to change "A = B ! C" into "A = sync_send(B,C)" and that wouldn't touch
any other syntax.
Generally the idea of having the semantics of something change depending on
Post by unknown
what comes after seems a little off.
It would be what comes before it, not after it. I would agree that
radically changing the semantics of the expression based on external
surrounding syntax is odd at best, but I think it could be useful and
not terribly confusing (other than the issues that have already been
raised about how to specify the behavior of the synchronous call) .
The problem is not whether it is difficult to do in the compiler but rather
if we want to do it. Having the semantics of :

A ! Msg

and

B = A ! Msg

being different would be a first in the language and I personally think
completely horrendous.
Also the semantic difference between sending an async message and doing a
sync rpc is VERY large.
Also if you were to add one end of a sync message passing then you should
also add the other end as well, both receiving the message and returning the
reply.
If instead it was defined to translate into a certain function call which
you yourself then had to provide then that would also be a first, and I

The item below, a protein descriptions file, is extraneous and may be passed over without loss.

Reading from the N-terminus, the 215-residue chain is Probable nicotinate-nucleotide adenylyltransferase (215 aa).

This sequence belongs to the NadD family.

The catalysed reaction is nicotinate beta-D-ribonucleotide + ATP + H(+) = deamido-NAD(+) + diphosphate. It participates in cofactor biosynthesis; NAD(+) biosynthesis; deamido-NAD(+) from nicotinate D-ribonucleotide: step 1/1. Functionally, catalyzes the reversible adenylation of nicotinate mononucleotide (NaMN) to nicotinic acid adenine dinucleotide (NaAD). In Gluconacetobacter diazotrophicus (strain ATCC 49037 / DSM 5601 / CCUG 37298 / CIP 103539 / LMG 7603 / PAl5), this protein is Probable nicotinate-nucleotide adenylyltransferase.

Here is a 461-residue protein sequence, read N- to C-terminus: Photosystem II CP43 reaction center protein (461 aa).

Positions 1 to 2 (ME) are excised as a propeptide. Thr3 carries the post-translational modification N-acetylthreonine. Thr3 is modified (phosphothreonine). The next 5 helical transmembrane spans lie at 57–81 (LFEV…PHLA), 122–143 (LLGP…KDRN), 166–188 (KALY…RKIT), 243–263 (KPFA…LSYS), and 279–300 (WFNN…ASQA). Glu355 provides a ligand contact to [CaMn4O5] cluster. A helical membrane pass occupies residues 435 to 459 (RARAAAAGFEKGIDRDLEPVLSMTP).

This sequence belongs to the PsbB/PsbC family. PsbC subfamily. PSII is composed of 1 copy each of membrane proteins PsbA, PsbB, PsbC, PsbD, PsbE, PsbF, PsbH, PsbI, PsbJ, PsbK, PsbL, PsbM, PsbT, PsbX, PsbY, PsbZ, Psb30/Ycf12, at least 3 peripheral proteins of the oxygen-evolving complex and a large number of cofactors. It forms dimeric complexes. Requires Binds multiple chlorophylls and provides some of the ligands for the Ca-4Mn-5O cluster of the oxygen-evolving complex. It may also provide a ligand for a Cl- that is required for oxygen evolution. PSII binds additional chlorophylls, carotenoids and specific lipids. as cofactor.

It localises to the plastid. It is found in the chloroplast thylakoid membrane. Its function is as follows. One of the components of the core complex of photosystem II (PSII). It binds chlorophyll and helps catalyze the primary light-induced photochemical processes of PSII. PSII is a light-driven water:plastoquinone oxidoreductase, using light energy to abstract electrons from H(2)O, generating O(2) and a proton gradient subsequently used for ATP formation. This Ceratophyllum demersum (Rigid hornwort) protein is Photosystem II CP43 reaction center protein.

honestly don't see the benefit of it. Why not just write the function call
yourself?
Also there are people who use the return value of a send, not just as a
side-effect. They won't be happy.

Robert
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unknown
2007-08-26 22:13:04 UTC
Permalink
Post by unknown
The problem is not whether it is difficult to do in the compiler but
A ! Msg
and
B = A ! Msg
being different would be a first in the language and I personally think
completely horrendous.
I'm not suggesting this as a change to the language - that would require
*far* more thought than a 2-minute brainstorm. I was pondering the idea
as a parse-transform only, so that the programmer chooses when to use it
with a compiler directive. This thread started with a discussion about
how bad it was to need a different compiler to accept a new piece of
syntax and I had a thought about how to do it with the same compiler.
Post by unknown
Also the semantic difference between sending an async message and doing
a sync rpc is VERY large.
No argument here. I'm not saying it wouldn't be different. I am saying
it might be useful in some cases.
Post by unknown
Also if you were to add one end of a sync message passing then you
should also add the other end as well, both receiving the message and
returning the reply.
I could see some benefit to this too, but since in most cases you would
want to actually do something before sending the reply a compact